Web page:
A few years ago this month, I got a panicked text from a soccer player I’d coached at Staples High School.
He graduated from college the previous year. Now — less than a year into his first job — he said, “I owe thousands of dollars to the IRS. How come no one ever taught me about taxes at Staples??!!”
The chances I’ll receive a similar text are a lot lower today. Two-thirds of seniors take Personal Finance — a math department elective taught lovingly but toughly by Stacey Delmhorst, Jen Giudice, Lenny Klein and Sarah White.
And a couple of weeks ago, every senior took part in Staples’ first-ever Financial Reality Fair. They gave it high marks.
The event was part of a larger 4-hour “Real World” event. Students learned about substance abuse, sexual assault and reproductive health.
But the money shot involved money.
The idea came from the classes’ regular visits to Financial Reality Fairs at other schools. White and Klein asked each other, Why not do one at Staples?
White took the lead. Principal James D’Amico and the school’s Collaborative Team gave their blessings. But making it a reality took a ton of work.
Connecticut’s Credit Unions were the sponsors. They provided the curriculum, materials and a number of experts.
The Staples PTA provided a $4,000 Wrecker Mini-Grant. They also put out a call for (financially literate) volunteers. The response was tremendous — including members of Westport’s Board of Finance and Education. Students who had previously been to a Financial Reality Fair also volunteered.
Students began the day by choosing a career. They could pick anything — business executive, doctor, lawyer, actor, financial analyst, pilot, military member, writer, teacher, whatever.
They were then given the starting salary (in Connecticut) for that job. Each student was also saddled with student loan debt. The amount owed depended on the years of education required for that profession. The longer they were in school, the higher their debt.
They were also assigned — randomly — a credit score.
Tables in the gym were marked with various real-life expenditures: Housing, Transportation, Food, Clothing.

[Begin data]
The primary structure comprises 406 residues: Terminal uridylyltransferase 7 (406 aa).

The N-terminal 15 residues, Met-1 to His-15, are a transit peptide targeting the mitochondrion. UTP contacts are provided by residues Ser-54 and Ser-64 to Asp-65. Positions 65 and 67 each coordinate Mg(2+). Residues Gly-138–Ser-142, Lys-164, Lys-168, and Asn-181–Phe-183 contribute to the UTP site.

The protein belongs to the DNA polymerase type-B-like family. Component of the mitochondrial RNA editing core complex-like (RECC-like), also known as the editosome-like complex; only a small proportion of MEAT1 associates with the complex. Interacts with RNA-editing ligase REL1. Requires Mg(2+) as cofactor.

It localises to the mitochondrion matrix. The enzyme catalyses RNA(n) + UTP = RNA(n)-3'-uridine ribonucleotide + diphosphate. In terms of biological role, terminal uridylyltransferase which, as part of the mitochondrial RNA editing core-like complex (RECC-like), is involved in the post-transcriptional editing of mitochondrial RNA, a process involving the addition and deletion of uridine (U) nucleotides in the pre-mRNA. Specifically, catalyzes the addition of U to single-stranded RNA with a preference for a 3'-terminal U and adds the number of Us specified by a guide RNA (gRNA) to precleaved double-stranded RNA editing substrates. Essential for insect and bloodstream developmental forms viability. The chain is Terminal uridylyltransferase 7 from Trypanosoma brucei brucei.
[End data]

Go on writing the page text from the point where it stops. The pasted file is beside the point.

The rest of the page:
Those were mandatory. Others were optional: Nightlife, Fitness & Gym, Hair/Nails/Spa, Cell Phone, Cable/Internet, Pets, Travel.
By themselves, or — if they wished — with a “roommate,” students visited tables. There were many options. How often would they eat out? Did they want basic cable, or the platinum package? What kind of vacations would they take?
They could choose one-off expenses too, like buying an Xbox. If they wanted to buy a car, fine — but they had to take out a credit union loan. (Hey, they were the sponsors!)
There was also a mandatory “wheel” to spin. It saddled them with unexpected costs (lost cell phone, broken leg) or extra funds (overtime pay, birthday gift).
Each choice carried consequences. As the students quickly learned, each consequence led to others.
When they were done with their budget, each teenager met with a volunteer financial counselor. They had undergone training, to ask questions like, “Why did you make that decision?”
It was a very engaging — and educational — day.
The students were surprised at the effect of student debt on their budgets. They were even more amazed at the impact of credit scores.
“I had to pay more than my friend for the same truck!” one boy said, astonished.
Feedback was excellent. The soon-to-go-off-to-college-and-then-become-adults began seeing finances not as something provided by the Bank of Mom and Dad, but as actual living, changing realities.
It was a reality check for some. A wake-up call for others.
And for one — well, who knows?
“I realize I’m not ready for life,” the student said.
But he or she is a lot more ready than that former soccer player who texted me — panic-stricken — after his first encounter with the IRS.